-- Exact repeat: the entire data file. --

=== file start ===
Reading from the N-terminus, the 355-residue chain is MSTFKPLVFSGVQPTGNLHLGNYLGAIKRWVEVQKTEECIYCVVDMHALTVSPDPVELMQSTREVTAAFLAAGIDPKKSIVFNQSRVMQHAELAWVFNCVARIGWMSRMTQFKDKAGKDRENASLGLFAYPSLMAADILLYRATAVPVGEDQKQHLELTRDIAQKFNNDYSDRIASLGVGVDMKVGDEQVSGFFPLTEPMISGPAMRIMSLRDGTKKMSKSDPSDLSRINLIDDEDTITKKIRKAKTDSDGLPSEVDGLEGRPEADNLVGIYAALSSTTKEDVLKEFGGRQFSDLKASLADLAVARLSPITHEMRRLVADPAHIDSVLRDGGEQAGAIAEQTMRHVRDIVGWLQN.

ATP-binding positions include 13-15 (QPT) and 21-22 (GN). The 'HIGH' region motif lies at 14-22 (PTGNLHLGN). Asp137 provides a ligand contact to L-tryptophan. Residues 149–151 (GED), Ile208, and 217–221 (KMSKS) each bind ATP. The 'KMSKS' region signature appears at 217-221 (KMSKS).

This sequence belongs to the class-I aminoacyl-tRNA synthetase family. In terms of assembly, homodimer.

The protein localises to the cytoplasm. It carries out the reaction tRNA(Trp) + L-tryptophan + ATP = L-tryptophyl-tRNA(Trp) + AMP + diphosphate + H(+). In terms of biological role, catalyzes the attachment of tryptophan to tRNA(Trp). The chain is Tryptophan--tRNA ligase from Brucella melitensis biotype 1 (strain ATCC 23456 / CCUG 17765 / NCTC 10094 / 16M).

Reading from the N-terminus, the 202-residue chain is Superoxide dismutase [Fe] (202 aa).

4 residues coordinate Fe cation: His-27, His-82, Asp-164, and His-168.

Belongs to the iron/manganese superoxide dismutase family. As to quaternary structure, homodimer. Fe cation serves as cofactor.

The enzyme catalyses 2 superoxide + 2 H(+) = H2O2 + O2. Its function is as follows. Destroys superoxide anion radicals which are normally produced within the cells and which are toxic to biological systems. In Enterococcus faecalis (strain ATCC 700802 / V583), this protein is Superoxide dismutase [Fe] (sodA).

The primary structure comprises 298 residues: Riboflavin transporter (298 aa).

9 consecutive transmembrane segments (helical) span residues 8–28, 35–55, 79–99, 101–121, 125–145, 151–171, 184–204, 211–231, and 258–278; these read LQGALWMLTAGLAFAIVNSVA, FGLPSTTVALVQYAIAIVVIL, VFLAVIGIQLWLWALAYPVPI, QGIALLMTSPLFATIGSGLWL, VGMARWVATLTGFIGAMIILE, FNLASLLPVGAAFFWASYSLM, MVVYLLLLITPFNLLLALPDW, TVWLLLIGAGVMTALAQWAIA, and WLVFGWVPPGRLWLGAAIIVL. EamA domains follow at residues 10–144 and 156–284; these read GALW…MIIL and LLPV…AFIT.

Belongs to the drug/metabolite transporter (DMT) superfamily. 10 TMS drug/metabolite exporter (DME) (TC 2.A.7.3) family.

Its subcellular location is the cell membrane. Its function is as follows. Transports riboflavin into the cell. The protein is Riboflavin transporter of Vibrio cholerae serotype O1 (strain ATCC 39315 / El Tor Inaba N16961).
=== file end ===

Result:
Reading from the N-terminus, the 355-residue chain is MSTFKPLVFSGVQPTGNLHLGNYLGAIKRWVEVQKTEECIYCVVDMHALTVSPDPVELMQSTREVTAAFLAAGIDPKKSIVFNQSRVMQHAELAWVFNCVARIGWMSRMTQFKDKAGKDRENASLGLFAYPSLMAADILLYRATAVPVGEDQKQHLELTRDIAQKFNNDYSDRIASLGVGVDMKVGDEQVSGFFPLTEPMISGPAMRIMSLRDGTKKMSKSDPSDLSRINLIDDEDTITKKIRKAKTDSDGLPSEVDGLEGRPEADNLVGIYAALSSTTKEDVLKEFGGRQFSDLKASLADLAVARLSPITHEMRRLVADPAHIDSVLRDGGEQAGAIAEQTMRHVRDIVGWLQN.

ATP-binding positions include 13-15 (QPT) and 21-22 (GN). The 'HIGH' region motif lies at 14-22 (PTGNLHLGN). Asp137 provides a ligand contact to L-tryptophan. Residues 149–151 (GED), Ile208, and 217–221 (KMSKS) each bind ATP. The 'KMSKS' region signature appears at 217-221 (KMSKS).

This sequence belongs to the class-I aminoacyl-tRNA synthetase family. In terms of assembly, homodimer.

The protein localises to the cytoplasm. It carries out the reaction tRNA(Trp) + L-tryptophan + ATP = L-tryptophyl-tRNA(Trp) + AMP + diphosphate + H(+). In terms of biological role, catalyzes the attachment of tryptophan to tRNA(Trp). The chain is Tryptophan--tRNA ligase from Brucella melitensis biotype 1 (strain ATCC 23456 / CCUG 17765 / NCTC 10094 / 16M).

Reading from the N-terminus, the 202-residue chain is Superoxide dismutase [Fe] (202 aa).

4 residues coordinate Fe cation: His-27, His-82, Asp-164, and His-168.

Belongs to the iron/manganese superoxide dismutase family. As to quaternary structure, homodimer. Fe cation serves as cofactor.

The enzyme catalyses 2 superoxide + 2 H(+) = H2O2 + O2. Its function is as follows. Destroys superoxide anion radicals which are normally produced within the cells and which are toxic to biological systems. In Enterococcus faecalis (strain ATCC 700802 / V583), this protein is Superoxide dismutase [Fe] (sodA).

The primary structure comprises 298 residues: Riboflavin transporter (298 aa).

9 consecutive transmembrane segments (helical) span residues 8–28, 35–55, 79–99, 101–121, 125–145, 151–171, 184–204, 211–231, and 258–278; these read LQGALWMLTAGLAFAIVNSVA, FGLPSTTVALVQYAIAIVVIL, VFLAVIGIQLWLWALAYPVPI, QGIALLMTSPLFATIGSGLWL, VGMARWVATLTGFIGAMIILE, FNLASLLPVGAAFFWASYSLM, MVVYLLLLITPFNLLLALPDW, TVWLLLIGAGVMTALAQWAIA, and WLVFGWVPPGRLWLGAAIIVL. EamA domains follow at residues 10–144 and 156–284; these read GALW…MIIL and LLPV…AFIT.

Belongs to the drug/metabolite transporter (DMT) superfamily. 10 TMS drug/metabolite exporter (DME) (TC 2.A.7.3) family.

Its subcellular location is the cell membrane. Its function is as follows. Transports riboflavin into the cell. The protein is Riboflavin transporter of Vibrio cholerae serotype O1 (strain ATCC 39315 / El Tor Inaba N16961).